Metallica – Master Of Puppets (1986/2016) [Official Digital Download 24bit/96kHz]
Metallica – Master Of Puppets (1986/2016)
FLAC (tracks) 24-bit/96 kHz | Time – 54:47 minutes | 1,15 GB | Genre: Metal
Studio Master, Official Digital Download – Source: Metallica.com | Front cover | © Blackened Recordings
Master of Puppets is the third studio album by Metallica. Recorded at the Sweet Silence Studios with producer Flemming Rasmussen, it was the first Metallica album released on a major label. Master of Puppets was the band’s last album to feature bassist Cliff Burton, who died in a bus crash in Sweden during the album’s promotional tour. The album peaked at number 29 on the Billboard 200 and became the first thrash metal album to be certified platinum. It was certified 6× platinum by the Recording Industry Association of America in 2003 for shipping six million copies in the United States. The album was eventually certified 6× platinum by Music Canada and gold by the British Phonographic Industry.
Even though Master of Puppets didn’t take as gigantic a leap forward as Ride the Lightning, it was the band’s greatest achievement, hailed as a masterpiece by critics far outside heavy metal’s core audience. It was also a substantial hit, reaching the Top 30 and selling three million copies despite absolutely nonexistent airplay. Instead of a radical reinvention, Master of Puppets is a refinement of past innovations. In fact, it’s possible to compare Ride the Lightning and Master of Puppets song for song and note striking similarities between corresponding track positions on each record (although Lightning’s closing instrumental has been bumped up to next-to-last in Master’s running order). That hint of conservatism is really the only conceivable flaw here. Though it isn’t as startling as Ride the Lightning, Master of Puppets feels more unified, both thematically and musically. Everything about it feels blown up to epic proportions (indeed, the songs are much longer on average), and the band feels more in control of its direction. You’d never know it by the lyrics, though – in one way or another, nearly every song on Master of Puppets deals with the fear of powerlessness. Sometimes they’re about hypocritical authority (military and religious leaders), sometimes primal, uncontrollable human urges (drugs, insanity, rage), and, in true H.P. Lovecraft fashion, sometimes monsters. Yet by bookending the album with two slices of thrash mayhem (“Battery” and “Damage, Inc.”), the band reigns triumphant through sheer force – of sound, of will, of malice. The arrangements are thick and muscular, and the material varies enough in texture and tempo to hold interest through all its twists and turns. Some critics have called Master of Puppets the best heavy metal album ever recorded; if it isn’t, it certainly comes close.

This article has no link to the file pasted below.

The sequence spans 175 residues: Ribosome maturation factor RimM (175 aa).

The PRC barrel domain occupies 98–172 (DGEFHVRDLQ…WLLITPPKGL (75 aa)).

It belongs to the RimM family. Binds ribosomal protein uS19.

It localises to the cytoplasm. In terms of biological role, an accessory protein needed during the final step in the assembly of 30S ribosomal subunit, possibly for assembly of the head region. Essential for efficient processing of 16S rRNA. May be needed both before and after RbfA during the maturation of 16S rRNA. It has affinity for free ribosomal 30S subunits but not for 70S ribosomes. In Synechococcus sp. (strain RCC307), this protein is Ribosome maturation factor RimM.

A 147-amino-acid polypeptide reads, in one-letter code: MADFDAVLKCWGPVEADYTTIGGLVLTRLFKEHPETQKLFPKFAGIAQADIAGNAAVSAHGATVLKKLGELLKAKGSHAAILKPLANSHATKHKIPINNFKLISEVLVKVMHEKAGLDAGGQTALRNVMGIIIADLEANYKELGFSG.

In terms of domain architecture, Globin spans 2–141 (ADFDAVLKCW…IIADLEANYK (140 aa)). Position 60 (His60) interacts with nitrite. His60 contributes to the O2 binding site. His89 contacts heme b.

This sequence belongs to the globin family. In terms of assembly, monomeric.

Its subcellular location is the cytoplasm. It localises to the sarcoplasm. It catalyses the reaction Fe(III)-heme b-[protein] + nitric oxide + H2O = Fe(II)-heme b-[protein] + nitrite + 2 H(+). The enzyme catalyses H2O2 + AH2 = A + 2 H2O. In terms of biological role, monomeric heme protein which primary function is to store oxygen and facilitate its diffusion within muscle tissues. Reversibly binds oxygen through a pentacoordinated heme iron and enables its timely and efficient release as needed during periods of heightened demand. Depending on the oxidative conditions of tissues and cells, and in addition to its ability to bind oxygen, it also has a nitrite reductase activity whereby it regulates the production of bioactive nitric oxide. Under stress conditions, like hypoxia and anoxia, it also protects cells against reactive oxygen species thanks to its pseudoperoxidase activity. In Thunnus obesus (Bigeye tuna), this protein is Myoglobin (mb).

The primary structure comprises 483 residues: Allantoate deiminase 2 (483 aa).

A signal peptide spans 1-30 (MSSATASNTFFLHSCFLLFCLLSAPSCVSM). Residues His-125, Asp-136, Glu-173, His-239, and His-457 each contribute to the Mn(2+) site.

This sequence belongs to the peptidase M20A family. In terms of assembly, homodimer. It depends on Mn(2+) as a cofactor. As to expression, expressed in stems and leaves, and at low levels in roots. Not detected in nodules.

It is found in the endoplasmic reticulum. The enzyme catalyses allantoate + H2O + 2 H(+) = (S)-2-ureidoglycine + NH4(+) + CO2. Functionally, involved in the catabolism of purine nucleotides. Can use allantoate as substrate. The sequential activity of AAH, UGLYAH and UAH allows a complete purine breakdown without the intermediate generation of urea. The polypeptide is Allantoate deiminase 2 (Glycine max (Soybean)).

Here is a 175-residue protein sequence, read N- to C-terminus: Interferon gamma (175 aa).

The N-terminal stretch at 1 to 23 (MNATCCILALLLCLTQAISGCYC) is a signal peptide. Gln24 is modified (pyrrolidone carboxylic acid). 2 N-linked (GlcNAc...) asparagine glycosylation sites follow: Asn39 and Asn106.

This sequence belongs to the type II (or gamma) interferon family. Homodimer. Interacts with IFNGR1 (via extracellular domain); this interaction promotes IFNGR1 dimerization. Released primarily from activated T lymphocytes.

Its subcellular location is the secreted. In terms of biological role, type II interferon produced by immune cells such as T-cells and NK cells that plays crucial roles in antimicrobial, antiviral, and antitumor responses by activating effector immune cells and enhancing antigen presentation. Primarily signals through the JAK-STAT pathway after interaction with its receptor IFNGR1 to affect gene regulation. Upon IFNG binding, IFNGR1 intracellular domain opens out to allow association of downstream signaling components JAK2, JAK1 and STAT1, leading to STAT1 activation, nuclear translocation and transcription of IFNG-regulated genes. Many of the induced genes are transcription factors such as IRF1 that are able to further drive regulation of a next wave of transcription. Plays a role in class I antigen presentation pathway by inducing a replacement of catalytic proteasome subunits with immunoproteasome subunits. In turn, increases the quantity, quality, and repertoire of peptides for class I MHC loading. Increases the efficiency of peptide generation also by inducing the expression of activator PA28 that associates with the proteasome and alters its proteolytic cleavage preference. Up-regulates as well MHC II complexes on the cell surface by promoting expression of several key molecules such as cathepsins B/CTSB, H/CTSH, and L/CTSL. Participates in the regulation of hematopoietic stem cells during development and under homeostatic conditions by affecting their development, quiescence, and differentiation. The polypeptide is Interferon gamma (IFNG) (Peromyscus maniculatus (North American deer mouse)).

01 – Battery
02 – Master Of Puppets
03 – The Thing That Should Not Be
04 – Welcome Home (Sanitarium)
05 – Disposable Heroes
06 – Leper Messiah
07 – Orion
08 – Damage, Inc.